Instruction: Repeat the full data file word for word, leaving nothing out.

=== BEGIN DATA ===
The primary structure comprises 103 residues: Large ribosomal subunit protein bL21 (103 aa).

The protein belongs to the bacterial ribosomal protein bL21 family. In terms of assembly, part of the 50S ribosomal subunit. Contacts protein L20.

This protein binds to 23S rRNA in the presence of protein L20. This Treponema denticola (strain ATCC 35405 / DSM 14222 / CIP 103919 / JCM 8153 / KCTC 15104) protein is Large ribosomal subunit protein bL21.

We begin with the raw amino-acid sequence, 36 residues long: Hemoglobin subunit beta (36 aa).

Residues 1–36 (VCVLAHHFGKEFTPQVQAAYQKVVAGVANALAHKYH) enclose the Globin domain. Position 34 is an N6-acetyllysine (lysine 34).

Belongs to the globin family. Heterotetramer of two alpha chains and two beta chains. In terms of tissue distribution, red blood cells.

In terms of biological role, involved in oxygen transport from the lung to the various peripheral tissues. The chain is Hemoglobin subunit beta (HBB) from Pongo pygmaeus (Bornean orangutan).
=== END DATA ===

The primary structure comprises 103 residues: Large ribosomal subunit protein bL21 (103 aa).

The protein belongs to the bacterial ribosomal protein bL21 family. In terms of assembly, part of the 50S ribosomal subunit. Contacts protein L20.

This protein binds to 23S rRNA in the presence of protein L20. This Treponema denticola (strain ATCC 35405 / DSM 14222 / CIP 103919 / JCM 8153 / KCTC 15104) protein is Large ribosomal subunit protein bL21.

We begin with the raw amino-acid sequence, 36 residues long: Hemoglobin subunit beta (36 aa).

Residues 1–36 (VCVLAHHFGKEFTPQVQAAYQKVVAGVANALAHKYH) enclose the Globin domain. Position 34 is an N6-acetyllysine (lysine 34).

Belongs to the globin family. Heterotetramer of two alpha chains and two beta chains. In terms of tissue distribution, red blood cells.

In terms of biological role, involved in oxygen transport from the lung to the various peripheral tissues. The chain is Hemoglobin subunit beta (HBB) from Pongo pygmaeus (Bornean orangutan).